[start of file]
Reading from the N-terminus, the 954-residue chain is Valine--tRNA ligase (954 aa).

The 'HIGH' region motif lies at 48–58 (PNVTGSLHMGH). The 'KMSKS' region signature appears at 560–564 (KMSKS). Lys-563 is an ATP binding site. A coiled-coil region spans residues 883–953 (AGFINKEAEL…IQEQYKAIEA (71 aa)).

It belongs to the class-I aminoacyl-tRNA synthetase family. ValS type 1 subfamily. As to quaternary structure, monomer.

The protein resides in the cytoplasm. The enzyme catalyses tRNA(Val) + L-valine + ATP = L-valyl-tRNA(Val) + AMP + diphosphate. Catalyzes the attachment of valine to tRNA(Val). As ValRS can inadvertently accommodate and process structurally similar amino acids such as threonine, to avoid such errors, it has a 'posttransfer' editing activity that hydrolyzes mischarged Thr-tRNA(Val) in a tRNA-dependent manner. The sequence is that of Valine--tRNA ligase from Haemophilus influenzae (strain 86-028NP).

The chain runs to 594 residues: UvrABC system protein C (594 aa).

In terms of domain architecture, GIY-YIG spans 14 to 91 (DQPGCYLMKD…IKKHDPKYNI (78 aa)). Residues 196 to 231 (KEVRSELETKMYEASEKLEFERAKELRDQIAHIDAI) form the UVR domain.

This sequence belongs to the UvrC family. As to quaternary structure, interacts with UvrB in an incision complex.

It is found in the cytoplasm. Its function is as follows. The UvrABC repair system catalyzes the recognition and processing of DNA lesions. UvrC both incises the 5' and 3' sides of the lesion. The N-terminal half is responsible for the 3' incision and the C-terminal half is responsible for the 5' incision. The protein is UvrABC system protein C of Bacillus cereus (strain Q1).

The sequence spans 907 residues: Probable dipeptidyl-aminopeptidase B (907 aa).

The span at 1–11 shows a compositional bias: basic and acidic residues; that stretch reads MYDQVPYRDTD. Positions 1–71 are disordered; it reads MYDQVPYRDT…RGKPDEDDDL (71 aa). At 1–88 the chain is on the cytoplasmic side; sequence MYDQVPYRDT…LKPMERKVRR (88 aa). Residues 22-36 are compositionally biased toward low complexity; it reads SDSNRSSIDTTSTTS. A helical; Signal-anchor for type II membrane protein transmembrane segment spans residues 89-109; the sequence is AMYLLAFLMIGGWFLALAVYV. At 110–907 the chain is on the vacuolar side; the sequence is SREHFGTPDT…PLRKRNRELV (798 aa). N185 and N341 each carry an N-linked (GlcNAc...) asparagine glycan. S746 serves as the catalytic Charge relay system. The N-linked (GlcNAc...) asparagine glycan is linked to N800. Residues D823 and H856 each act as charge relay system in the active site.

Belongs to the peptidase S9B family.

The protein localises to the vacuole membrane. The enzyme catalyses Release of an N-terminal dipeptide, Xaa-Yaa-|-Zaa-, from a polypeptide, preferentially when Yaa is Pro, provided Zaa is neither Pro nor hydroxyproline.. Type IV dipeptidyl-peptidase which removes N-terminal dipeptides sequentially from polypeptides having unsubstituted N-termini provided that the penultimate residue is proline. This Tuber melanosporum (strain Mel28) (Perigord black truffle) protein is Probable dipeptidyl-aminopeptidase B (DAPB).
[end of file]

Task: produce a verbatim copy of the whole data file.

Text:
Reading from the N-terminus, the 954-residue chain is Valine--tRNA ligase (954 aa).

The 'HIGH' region motif lies at 48–58 (PNVTGSLHMGH). The 'KMSKS' region signature appears at 560–564 (KMSKS). Lys-563 is an ATP binding site. A coiled-coil region spans residues 883–953 (AGFINKEAEL…IQEQYKAIEA (71 aa)).

It belongs to the class-I aminoacyl-tRNA synthetase family. ValS type 1 subfamily. As to quaternary structure, monomer.

The protein resides in the cytoplasm. The enzyme catalyses tRNA(Val) + L-valine + ATP = L-valyl-tRNA(Val) + AMP + diphosphate. Catalyzes the attachment of valine to tRNA(Val). As ValRS can inadvertently accommodate and process structurally similar amino acids such as threonine, to avoid such errors, it has a 'posttransfer' editing activity that hydrolyzes mischarged Thr-tRNA(Val) in a tRNA-dependent manner. The sequence is that of Valine--tRNA ligase from Haemophilus influenzae (strain 86-028NP).

The chain runs to 594 residues: UvrABC system protein C (594 aa).

In terms of domain architecture, GIY-YIG spans 14 to 91 (DQPGCYLMKD…IKKHDPKYNI (78 aa)). Residues 196 to 231 (KEVRSELETKMYEASEKLEFERAKELRDQIAHIDAI) form the UVR domain.

This sequence belongs to the UvrC family. As to quaternary structure, interacts with UvrB in an incision complex.

It is found in the cytoplasm. Its function is as follows. The UvrABC repair system catalyzes the recognition and processing of DNA lesions. UvrC both incises the 5' and 3' sides of the lesion. The N-terminal half is responsible for the 3' incision and the C-terminal half is responsible for the 5' incision. The protein is UvrABC system protein C of Bacillus cereus (strain Q1).

The sequence spans 907 residues: Probable dipeptidyl-aminopeptidase B (907 aa).

The span at 1–11 shows a compositional bias: basic and acidic residues; that stretch reads MYDQVPYRDTD. Positions 1–71 are disordered; it reads MYDQVPYRDT…RGKPDEDDDL (71 aa). At 1–88 the chain is on the cytoplasmic side; sequence MYDQVPYRDT…LKPMERKVRR (88 aa). Residues 22-36 are compositionally biased toward low complexity; it reads SDSNRSSIDTTSTTS. A helical; Signal-anchor for type II membrane protein transmembrane segment spans residues 89-109; the sequence is AMYLLAFLMIGGWFLALAVYV. At 110–907 the chain is on the vacuolar side; the sequence is SREHFGTPDT…PLRKRNRELV (798 aa). N185 and N341 each carry an N-linked (GlcNAc...) asparagine glycan. S746 serves as the catalytic Charge relay system. The N-linked (GlcNAc...) asparagine glycan is linked to N800. Residues D823 and H856 each act as charge relay system in the active site.

Belongs to the peptidase S9B family.

The protein localises to the vacuole membrane. The enzyme catalyses Release of an N-terminal dipeptide, Xaa-Yaa-|-Zaa-, from a polypeptide, preferentially when Yaa is Pro, provided Zaa is neither Pro nor hydroxyproline.. Type IV dipeptidyl-peptidase which removes N-terminal dipeptides sequentially from polypeptides having unsubstituted N-termini provided that the penultimate residue is proline. This Tuber melanosporum (strain Mel28) (Perigord black truffle) protein is Probable dipeptidyl-aminopeptidase B (DAPB).